Bob Marley Lives on in New Documentary

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Very seldom are we blessed with the presence of a musical prophet.
Surely the aforementioned line is reminiscent of an oft-quoted lyric
from the reggae megastar himself “how long shall they kill our prophets
while we stand aside and look?” Marley the definitive
documentary directed by Kevin Macdonald is a bittersweet reminder of
elements that are missing in musicians today. Bob Marley was quality
infused with compassion and the burning desire to raise awareness
towards societal issues. His goal was set on the advancement of
humanity. “My life is only important if [I] can help plenty [of]
people,” Marley once said.

Marley’s euphonious sound, gallant efforts and rebellious personality
are all present through the revived footage and photographs in the
film.  Finally Marley lovers can feast off of a documentary that
accurately showcases the reggae megastar in a brilliant way—on and off
the world stage.  The film delivers. Essentially giving us the
ubiquitous man behind the music who cared more about people than

In 1980, during his last performance in Pittsburgh while Marley was
in excruciating pain from complications with his health, he still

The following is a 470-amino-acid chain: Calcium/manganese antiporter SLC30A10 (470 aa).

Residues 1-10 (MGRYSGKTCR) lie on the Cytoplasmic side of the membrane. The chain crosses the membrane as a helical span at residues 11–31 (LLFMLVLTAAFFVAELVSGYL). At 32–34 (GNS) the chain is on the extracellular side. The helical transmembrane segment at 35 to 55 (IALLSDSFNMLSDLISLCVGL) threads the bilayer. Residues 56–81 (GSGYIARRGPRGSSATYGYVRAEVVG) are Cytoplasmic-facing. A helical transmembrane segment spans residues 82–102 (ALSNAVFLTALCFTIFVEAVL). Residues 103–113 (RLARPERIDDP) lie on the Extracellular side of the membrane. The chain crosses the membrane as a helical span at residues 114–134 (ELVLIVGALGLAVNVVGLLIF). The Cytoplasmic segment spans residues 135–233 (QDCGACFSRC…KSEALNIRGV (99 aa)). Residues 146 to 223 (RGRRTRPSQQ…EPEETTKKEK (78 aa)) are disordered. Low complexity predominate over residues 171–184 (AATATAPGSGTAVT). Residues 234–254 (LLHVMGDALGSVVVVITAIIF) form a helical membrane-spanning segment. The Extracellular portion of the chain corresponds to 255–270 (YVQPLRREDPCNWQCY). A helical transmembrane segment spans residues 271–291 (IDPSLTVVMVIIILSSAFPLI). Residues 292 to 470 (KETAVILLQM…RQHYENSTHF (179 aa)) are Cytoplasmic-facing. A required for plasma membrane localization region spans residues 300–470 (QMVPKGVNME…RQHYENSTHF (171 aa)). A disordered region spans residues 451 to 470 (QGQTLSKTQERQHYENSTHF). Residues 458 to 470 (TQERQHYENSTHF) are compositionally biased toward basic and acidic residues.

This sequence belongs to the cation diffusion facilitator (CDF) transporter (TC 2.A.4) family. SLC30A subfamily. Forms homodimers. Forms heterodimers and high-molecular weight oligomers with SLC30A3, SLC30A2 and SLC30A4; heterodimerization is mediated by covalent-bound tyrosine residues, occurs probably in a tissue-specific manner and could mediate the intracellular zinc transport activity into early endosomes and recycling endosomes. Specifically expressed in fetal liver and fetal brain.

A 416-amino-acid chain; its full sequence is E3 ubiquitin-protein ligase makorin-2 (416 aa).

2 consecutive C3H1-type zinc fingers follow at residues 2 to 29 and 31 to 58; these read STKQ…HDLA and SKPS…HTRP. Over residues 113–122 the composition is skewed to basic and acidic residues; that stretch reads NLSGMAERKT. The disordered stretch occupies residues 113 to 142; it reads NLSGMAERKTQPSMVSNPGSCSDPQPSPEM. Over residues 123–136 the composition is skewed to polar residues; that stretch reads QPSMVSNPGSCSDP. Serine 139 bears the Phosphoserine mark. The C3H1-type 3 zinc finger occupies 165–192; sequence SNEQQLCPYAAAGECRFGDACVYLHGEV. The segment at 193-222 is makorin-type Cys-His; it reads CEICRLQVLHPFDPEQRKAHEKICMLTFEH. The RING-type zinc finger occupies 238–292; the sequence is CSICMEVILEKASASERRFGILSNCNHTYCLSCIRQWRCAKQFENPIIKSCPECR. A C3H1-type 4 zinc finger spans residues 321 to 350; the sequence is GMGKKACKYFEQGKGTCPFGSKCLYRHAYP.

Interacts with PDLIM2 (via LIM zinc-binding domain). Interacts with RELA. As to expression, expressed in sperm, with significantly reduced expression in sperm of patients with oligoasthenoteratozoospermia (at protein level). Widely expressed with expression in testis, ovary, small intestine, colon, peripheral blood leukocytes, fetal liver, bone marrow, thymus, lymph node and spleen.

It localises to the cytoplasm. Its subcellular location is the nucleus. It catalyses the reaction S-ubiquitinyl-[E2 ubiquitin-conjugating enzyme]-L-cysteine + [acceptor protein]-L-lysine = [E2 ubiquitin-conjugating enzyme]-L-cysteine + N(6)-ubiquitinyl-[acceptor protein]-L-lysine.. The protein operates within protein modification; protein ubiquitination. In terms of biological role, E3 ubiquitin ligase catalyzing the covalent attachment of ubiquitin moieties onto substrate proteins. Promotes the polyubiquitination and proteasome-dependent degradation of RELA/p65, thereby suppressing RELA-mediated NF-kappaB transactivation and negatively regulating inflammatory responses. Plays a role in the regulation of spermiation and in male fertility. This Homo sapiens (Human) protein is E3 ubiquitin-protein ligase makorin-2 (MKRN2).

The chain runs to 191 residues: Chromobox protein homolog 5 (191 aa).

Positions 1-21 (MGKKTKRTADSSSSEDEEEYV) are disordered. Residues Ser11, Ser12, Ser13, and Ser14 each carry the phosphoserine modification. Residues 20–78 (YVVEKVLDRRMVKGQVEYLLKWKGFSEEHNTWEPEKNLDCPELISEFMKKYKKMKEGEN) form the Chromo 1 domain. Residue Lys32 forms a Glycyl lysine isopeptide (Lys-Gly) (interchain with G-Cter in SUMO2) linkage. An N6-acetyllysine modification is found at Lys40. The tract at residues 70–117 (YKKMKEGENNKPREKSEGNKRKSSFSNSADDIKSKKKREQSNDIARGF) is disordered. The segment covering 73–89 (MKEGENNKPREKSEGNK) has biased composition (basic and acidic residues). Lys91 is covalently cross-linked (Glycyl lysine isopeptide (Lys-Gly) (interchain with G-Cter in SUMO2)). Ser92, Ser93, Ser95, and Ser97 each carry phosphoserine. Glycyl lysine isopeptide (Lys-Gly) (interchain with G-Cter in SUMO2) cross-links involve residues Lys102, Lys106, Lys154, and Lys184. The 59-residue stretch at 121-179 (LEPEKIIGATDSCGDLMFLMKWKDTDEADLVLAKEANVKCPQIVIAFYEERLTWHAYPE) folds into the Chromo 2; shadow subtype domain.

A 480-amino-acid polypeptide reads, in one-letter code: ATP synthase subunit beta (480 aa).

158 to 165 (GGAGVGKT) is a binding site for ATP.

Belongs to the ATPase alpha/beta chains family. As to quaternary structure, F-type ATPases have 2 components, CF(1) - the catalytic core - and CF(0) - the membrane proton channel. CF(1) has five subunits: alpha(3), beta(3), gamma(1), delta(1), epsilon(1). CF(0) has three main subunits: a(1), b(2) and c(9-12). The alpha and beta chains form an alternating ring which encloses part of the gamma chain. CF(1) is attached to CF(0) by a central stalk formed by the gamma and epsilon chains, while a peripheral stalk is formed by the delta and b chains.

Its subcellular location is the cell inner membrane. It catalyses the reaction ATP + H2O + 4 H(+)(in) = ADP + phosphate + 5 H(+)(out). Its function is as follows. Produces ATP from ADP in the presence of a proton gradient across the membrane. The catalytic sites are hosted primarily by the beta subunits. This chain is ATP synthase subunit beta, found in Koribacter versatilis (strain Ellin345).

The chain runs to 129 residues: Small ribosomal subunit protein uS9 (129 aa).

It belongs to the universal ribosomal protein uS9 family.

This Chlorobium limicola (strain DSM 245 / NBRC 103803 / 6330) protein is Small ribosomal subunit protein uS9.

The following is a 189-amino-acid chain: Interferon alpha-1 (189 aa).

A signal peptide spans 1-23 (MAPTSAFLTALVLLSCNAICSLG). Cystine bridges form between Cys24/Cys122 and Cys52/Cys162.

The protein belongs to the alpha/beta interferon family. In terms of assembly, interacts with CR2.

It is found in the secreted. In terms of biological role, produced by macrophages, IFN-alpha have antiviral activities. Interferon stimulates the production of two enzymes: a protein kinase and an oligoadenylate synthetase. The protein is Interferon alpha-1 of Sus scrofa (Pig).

preformed like a warrior. Consider 1976, when he was shot in the chest
by a politically motivated shooting—just two days later, Marley still
performed…like a warrior. Or when police used tear gas at his Zimbabwe
concert to control a crowd while most ran, Marley did not. He stood
there and continued to perform….like a warrior. Simply put, Marley was
content with dying with his people while doing what he loved—healing the
world through his music.

The 2 ½ hour film will leave you addicted to that melodious Jamaican
accent that Marley, his children and close friends possess. They
candidly tell his story including his widow Rita Marley and longtime
girlfriend Cindy Breakspeare. Clouds of sadness won’t come over you
until Macdonald begins to document Marley’s health issues. It almost
becomes painful to watch when Marley is sent home with just three more
weeks left to live. Eventually due to cancer Marley loses what he
labeled his “identity,” the long dookie dreads. Silent weeps could be
heard in the theater as the movie credits rolled.

Despite the loss of Marley in May of 1981 he still remains one of music’s most celebrated musicians of all time.  In fact, Rolling Stone
placed him at number 19 on their 100 Greatest Singers of All Time list
“he sang about heavy ideas, and he put them out there so delicately and
so lightly….he was the voice of oppressed people all over the world,”
says Rolling Stone.

Marley is now in select theaters and available for streaming on Facebook for a 48 hour rental.

Lathleen Ade-Brown is a Freelance Writer located in New York City. She has written for Jet, Essence and The Root in the past.

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